Unplug the pump and disconnect the union fitting found at the top of the check valve. The water will back-flush from the BIOFALLS® back into the skimmer. This will help flush out any possible clogs along the length of the pipe.

Pull the pump out of the skimmer and inspect the intake on the pump for any lodged debris. Aquascape pumps are capable of handling solids and debris up to a reasonable size, typically 5/8". On some occasions, debris may become lodged in the impeller (housing) of the pump. This could possibly seize up the impeller, or restrict the flow causing the pump to stop operating properly. Thoroughly check the pump intake, including the area above the impeller where small debris, such as gravel, may be trapped.

Plug in the pump after inspecting it for debris, and see if the impeller spins.

If the impeller does not spin, unplug the pump and try to assist it by using a screwdriver or similar tool to give it a little kick start. On some occasions, the impeller may seize up and not spin. This sometimes happens after the pump has been out of operation for a period of time (such as over the winter). Hopefully, the pump will then begin to operate after it is plugged back in. Once it starts back up on its own, you'll want to unplug the pump again, wait a few seconds, and plug it back in. The impeller should begin to spin without assistance this time.

If you still have no luck, bring the pump over to a different electrical receptacle on the property, specifically one that contains a GFCI breaker, and see if the pump operates. This will tell us if the pond's electrical supply is bad, or if there is something internally wrong with the pump. If the pump trips this GFCI, then there is definitely something wrong with the pump, and it should be replaced. However, you'll want to have a qualified electrician come out and check the pond's electrical setup if the pump runs without a problem on another outlet.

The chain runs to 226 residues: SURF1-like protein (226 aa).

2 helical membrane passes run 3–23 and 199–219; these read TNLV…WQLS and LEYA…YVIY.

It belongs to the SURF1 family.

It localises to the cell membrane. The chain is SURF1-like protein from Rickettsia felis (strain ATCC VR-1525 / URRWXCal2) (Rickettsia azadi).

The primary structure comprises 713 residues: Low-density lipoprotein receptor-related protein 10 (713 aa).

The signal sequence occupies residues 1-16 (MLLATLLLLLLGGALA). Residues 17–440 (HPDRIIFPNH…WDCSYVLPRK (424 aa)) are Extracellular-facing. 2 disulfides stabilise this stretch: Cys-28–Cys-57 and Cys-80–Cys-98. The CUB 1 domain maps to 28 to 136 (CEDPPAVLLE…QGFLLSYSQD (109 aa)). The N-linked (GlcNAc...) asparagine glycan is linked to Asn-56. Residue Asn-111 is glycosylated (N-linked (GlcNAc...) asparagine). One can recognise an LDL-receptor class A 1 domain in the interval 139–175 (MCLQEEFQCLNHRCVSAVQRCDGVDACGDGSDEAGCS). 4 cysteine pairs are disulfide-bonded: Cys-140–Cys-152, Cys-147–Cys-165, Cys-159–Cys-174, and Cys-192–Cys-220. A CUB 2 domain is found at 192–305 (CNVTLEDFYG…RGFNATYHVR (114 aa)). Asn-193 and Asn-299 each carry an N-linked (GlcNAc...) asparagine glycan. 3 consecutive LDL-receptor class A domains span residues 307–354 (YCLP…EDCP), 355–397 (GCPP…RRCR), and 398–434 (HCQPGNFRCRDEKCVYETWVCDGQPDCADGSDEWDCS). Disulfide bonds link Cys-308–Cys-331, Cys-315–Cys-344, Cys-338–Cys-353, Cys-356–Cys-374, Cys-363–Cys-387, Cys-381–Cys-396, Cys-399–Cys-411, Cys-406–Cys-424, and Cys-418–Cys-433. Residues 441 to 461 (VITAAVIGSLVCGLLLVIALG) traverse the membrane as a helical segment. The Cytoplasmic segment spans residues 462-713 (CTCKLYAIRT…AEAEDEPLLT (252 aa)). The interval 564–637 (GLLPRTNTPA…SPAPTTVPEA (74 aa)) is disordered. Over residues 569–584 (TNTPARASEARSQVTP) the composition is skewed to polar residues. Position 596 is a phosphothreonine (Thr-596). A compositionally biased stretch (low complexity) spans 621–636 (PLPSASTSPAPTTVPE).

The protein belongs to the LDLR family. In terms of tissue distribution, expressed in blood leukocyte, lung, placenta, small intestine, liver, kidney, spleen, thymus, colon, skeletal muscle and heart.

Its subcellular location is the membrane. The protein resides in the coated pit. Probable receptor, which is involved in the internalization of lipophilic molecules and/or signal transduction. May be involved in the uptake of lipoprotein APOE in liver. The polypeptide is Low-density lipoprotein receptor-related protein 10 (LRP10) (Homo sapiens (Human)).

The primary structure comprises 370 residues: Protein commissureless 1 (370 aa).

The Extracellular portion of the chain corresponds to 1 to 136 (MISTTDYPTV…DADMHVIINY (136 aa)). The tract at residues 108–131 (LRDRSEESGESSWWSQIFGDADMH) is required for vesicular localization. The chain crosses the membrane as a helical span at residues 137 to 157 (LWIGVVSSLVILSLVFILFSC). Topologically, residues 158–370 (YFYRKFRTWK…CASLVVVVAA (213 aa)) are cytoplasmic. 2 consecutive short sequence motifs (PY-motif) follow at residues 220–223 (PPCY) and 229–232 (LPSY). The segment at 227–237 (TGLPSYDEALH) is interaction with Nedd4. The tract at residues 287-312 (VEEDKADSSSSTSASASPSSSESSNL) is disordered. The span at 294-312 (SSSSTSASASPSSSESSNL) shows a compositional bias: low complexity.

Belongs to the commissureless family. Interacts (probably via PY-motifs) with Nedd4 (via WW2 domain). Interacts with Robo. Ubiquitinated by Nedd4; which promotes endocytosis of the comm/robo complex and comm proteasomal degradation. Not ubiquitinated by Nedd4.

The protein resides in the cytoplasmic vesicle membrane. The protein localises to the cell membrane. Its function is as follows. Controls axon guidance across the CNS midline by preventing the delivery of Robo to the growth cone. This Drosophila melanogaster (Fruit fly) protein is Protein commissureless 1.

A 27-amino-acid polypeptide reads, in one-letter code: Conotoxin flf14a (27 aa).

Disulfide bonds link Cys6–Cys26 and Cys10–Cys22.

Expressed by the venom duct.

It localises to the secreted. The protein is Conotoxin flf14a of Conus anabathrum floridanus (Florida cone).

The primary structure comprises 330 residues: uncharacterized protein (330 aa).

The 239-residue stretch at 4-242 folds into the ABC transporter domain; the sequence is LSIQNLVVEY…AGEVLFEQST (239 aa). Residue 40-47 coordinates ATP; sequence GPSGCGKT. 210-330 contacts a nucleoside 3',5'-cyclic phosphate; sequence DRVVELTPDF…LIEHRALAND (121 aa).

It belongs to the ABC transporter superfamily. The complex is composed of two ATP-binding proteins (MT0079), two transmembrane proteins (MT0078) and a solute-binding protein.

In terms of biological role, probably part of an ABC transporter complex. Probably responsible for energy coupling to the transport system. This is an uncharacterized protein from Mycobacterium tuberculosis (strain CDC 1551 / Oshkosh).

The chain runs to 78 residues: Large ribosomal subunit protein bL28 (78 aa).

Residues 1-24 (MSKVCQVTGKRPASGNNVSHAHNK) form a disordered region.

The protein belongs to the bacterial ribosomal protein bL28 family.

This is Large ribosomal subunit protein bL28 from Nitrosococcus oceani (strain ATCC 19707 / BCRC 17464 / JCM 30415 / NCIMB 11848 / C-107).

Hopefully, through these steps, you have found the source of the problem and corrected it. You will most likely have to replace the pump if you are still having problems getting proper performance.

Warranted Pumps

All of Aquascape's pumps are covered under warranty (length of warranty depends on the pump model). This warranty covers any mechanical failure within the pump that causes it to perform improperly. Please keep in mind that this warranty does not cover damage or defects due to mishandling, improper installation, improper electrical set-up, or debris damaging the pump or impeller.

There are typically two reasons that most submersible-style pumps fail.

The first is due to the seals on the pump failing. This allows moisture to enter into the pump. The GFCI will sense this moisture and will trip the breaker, cutting off the electrical supply to the pump.

The second reason may be due to bearing failure, which would explain the problems with the impeller failing to spin when the pump is plugged in.